ACZONE® (dapsone) Gel, 7.5% is indicated for the topical treatment of acne vulgaris in patients 12 years of age and older.
ACZONE® (dapsone) Gel, 5% is indicated for the topical treatment of acne vulgaris.
INDICATIONS AND USAGE

ACZONE® (dapsone) Gel, 7.5% is indicated for the topical treatment of acne vulgaris in patients 12 years of age and older.

ACZONE® (dapsone) Gel, 5% is indicated for the topical treatment of acne vulgaris.

IMPORTANT SAFETY INFORMATION
WARNINGS AND PRECAUTIONS

Hematological Effects
Methemoglobinemia: Cases of methemoglobinemia, with resultant hospitalization, have been reported postmarketing in association with twice daily dapsone gel, 5%, treatment. Patients with glucose-6-phosphate dehydrogenase deficiency or congenital or idiopathic methemoglobinemia are more susceptible to drug-induced methemoglobinemia. Avoid use of ACZONE® Gel, 7.5% or 5% in those patients with congenital or idiopathic methemoglobinemia.

Signs and symptoms of methemoglobinemia may be delayed some hours after exposure. Initial signs and symptoms of methemoglobinemia are characterized by a slate grey cyanosis seen in e.g., buccal mucous membranes, lips, and nail beds. Advise patients to discontinue ACZONE® Gel, 7.5% or 5% and seek immediate medical attention in the event of cyanosis.

Dapsone can cause elevated methemoglobin levels particularly in conjunction with methemoglobin-inducing agents.

Hemolysis: Oral dapsone treatment has produced dose-related hemolysis and hemolytic anemia. Individuals with glucose-6-phosphate dehydrogenase (G6PD) deficiency are more prone to hemolysis with the use of certain drugs. G6PD deficiency is most prevalent in populations of African, South Asian, Middle Eastern, and Mediterranean ancestry.

In clinical trials, there was no evidence of clinically relevant hemolysis or hemolytic anemia in subjects treated with topical dapsone. Some subjects with G6PD deficiency using dapsone gel, 5%, twice daily developed laboratory changes suggestive of hemolysis.

Discontinue ACZONE® Gel, 7.5% or 5%, if signs and symptoms suggestive of hemolytic anemia occur. Avoid use of ACZONE® Gel, 7.5% or 5% in patients who are taking oral dapsone or antimalarial medications because of the potential for hemolytic reactions. Combination of ACZONE® Gel, 7.5% or 5%, with trimethoprim/sulfamethoxazole (TMP/SMX) may increase the likelihood of hemolysis in patients with G6PD deficiency.

Peripheral Neuropathy
Peripheral neuropathy (motor loss and muscle weakness) has been reported with oral dapsone treatment. No events of peripheral neuropathy were observed in clinical trials with topical dapsone treatment.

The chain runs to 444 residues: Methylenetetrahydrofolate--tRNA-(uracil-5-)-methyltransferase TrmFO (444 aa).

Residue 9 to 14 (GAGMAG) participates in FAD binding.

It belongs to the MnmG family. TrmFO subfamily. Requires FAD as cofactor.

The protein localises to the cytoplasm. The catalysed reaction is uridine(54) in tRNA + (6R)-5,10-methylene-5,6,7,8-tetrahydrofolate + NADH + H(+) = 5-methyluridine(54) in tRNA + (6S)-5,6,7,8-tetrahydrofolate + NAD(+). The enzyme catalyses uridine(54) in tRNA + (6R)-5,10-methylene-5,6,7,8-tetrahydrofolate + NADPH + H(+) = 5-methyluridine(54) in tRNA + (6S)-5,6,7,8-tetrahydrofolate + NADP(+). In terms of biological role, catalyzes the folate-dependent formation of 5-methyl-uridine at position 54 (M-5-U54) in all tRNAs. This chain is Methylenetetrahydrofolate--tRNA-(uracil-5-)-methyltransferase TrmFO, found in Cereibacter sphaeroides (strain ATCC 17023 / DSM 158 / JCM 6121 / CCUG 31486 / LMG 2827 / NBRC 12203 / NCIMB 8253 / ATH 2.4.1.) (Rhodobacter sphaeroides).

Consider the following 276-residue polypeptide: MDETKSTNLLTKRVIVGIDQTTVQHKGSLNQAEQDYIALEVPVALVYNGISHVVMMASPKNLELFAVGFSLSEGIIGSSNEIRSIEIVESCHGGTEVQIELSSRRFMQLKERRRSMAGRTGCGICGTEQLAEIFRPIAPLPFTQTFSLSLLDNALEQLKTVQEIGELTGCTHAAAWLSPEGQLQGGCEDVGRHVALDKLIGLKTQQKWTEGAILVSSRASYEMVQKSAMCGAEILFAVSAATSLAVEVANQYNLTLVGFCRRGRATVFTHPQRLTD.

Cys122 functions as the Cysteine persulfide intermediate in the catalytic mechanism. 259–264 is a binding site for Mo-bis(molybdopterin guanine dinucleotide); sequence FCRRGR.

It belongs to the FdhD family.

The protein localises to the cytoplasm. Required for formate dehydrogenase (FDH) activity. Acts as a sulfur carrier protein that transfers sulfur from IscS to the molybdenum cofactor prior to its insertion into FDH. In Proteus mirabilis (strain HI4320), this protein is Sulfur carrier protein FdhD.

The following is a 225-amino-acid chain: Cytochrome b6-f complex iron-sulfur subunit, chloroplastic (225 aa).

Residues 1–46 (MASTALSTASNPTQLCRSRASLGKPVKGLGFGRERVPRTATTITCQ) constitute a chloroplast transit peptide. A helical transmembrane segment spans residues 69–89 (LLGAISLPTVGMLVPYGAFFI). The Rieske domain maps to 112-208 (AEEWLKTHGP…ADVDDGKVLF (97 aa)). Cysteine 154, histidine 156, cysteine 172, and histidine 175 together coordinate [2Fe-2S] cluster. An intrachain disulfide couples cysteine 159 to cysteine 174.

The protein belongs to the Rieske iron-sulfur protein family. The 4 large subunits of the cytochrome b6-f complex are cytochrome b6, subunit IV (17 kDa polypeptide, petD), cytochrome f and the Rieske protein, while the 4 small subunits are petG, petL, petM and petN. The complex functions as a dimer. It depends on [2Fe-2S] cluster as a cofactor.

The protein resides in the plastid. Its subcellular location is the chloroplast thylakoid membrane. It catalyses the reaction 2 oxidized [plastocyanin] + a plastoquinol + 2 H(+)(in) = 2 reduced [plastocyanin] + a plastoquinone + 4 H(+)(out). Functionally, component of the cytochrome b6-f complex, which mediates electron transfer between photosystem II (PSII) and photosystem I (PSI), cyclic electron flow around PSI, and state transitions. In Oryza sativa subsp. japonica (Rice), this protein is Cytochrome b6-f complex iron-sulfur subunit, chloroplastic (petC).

Skin Reactions
Skin reactions (toxic epidermal necrolysis, erythema multiforme, morbilliform and scarlatiniform reactions, bullous and exfoliative dermatitis, erythema nodosum, and urticaria) have been reported with oral dapsone treatment. With the exception of urticaria, these types of skin reactions were not observed in clinical trials with topical dapsone treatment.

ADVERSE REACTIONS

The most common adverse reactions of ACZONE® Gel, 7.5% are dryness and pruritus at the application site.

The most common adverse reactions of ACZONE® Gel, 5% (incidence ≥ 10%) are oiliness/peeling, dryness, and erythema at the application site.

Methemoglobinemia has been identified during postmarketing use of topical dapsone.

DRUG INTERACTIONS

Topical application of dapsone gel followed by benzoyl peroxide in patients with acne vulgaris may result in a temporary local yellow or orange discoloration of the skin and facial hair.

Please see ACZONE® Gel 7.5% full Prescribing Information.

Please see ACZONE® Gel 5% full Prescribing Information.

References:

1. ACZONE® Gel 7.5% Prescribing Information. 2. Data on file, Allergan, 2016; NDA Summary of Clinical Efficacy and Safety. 3. Data on file, Allergan, 2016; Integrated Summary of Effectiveness Analysis Plan. 4. Acne vulgaris pivotal trials. National Institutes of Health Web site: http://www.clinicaltrials.gov. Accessed April 2016. 5. Draelos ZD, Carter E, Maloney JM, et al; for United States/Canada Dapsone Gel Study Group. Two randomized studies demonstrate the efficacy and safety of dapsone gel, 5% for the treatment of acne vulgaris. J Am Acad Dermatol. 2007;56(3):439.e1-439.e10. 6. Data on file, Allergan, April 2015; Summary of Demographic Information: Studies 225678-006 and Studies 225678-007 Combined. 7. Data on file, Allergan, 2016; Study Photos.